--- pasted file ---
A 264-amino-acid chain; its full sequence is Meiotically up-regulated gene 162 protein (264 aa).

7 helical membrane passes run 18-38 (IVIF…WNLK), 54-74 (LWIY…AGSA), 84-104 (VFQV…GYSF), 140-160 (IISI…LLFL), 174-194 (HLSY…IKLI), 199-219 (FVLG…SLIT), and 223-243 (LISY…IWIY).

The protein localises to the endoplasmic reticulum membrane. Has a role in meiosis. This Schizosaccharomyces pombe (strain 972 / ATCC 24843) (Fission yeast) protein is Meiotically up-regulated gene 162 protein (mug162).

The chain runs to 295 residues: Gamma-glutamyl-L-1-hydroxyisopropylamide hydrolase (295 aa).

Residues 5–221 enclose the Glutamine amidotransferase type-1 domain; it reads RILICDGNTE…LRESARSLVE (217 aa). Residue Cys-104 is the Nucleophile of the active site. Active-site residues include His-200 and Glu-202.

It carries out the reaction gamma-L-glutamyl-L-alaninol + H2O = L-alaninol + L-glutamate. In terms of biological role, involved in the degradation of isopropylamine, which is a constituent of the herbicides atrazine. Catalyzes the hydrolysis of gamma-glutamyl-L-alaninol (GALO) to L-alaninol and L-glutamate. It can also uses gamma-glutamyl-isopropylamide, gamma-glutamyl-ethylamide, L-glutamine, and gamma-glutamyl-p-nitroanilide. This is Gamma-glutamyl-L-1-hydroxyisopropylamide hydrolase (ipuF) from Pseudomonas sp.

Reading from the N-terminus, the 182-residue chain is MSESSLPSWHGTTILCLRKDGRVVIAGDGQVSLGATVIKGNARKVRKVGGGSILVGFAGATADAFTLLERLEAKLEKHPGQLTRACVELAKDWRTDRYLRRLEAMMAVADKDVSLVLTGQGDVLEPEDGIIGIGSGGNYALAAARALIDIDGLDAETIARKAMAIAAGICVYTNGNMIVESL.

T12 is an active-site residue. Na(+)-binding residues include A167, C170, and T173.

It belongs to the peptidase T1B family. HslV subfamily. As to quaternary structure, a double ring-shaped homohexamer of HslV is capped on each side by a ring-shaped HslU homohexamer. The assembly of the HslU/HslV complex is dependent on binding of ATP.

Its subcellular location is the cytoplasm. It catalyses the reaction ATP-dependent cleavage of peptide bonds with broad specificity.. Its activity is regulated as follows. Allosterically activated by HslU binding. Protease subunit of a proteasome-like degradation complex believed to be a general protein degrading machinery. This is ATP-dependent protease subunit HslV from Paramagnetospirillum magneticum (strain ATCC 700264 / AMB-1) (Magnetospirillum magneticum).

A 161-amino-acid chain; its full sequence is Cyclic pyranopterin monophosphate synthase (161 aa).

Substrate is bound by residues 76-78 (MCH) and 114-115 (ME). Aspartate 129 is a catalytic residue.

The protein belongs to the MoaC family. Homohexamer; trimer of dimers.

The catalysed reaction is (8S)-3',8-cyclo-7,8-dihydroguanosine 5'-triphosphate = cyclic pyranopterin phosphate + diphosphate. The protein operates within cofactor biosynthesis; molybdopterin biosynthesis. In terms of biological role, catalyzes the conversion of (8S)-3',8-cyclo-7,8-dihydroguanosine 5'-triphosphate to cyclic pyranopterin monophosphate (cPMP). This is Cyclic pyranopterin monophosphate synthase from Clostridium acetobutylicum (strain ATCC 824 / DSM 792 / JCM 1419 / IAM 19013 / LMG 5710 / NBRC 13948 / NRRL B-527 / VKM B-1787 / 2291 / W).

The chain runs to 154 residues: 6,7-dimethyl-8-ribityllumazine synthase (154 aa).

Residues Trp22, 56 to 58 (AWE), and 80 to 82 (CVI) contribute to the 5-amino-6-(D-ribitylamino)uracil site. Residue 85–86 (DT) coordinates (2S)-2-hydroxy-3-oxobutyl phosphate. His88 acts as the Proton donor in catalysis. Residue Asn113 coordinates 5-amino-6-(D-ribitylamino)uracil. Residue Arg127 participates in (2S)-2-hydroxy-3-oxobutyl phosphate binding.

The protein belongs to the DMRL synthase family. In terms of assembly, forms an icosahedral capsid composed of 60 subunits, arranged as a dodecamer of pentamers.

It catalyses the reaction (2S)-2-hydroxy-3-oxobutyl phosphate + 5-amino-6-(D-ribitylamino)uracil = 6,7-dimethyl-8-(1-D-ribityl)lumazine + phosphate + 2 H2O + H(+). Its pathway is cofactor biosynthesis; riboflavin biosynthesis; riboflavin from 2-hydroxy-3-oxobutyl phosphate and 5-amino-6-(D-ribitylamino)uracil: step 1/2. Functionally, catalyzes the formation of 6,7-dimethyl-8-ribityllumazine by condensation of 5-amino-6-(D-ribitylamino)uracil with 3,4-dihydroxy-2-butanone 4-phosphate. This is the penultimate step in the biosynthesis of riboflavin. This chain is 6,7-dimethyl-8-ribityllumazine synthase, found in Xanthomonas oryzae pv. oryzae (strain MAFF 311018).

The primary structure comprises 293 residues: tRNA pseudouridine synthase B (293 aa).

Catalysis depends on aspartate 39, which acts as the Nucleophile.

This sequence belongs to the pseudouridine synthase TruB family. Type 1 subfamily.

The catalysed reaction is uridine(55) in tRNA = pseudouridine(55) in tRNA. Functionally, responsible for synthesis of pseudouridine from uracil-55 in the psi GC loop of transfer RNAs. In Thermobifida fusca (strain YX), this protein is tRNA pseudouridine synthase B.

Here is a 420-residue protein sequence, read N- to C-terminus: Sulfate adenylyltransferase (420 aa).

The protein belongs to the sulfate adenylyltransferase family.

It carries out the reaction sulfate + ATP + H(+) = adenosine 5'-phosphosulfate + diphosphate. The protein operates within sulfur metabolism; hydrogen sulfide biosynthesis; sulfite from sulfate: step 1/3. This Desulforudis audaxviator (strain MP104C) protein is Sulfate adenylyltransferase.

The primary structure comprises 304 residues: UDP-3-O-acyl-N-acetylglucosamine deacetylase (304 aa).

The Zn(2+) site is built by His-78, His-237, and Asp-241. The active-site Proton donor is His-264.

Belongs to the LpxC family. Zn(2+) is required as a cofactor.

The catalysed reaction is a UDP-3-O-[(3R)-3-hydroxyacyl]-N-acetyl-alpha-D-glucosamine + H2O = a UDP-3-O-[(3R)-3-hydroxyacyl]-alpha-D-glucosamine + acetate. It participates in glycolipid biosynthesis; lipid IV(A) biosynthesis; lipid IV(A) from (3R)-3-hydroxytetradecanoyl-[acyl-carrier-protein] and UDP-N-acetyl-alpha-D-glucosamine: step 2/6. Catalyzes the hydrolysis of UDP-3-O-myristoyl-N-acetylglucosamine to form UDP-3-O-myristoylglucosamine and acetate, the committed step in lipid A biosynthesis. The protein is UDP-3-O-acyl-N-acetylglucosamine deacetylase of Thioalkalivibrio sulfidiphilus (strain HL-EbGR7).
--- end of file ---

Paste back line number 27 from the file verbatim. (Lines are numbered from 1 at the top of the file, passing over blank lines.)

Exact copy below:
The Zn(2+) site is built by His-78, His-237, and Asp-241. The active-site Proton donor is His-264.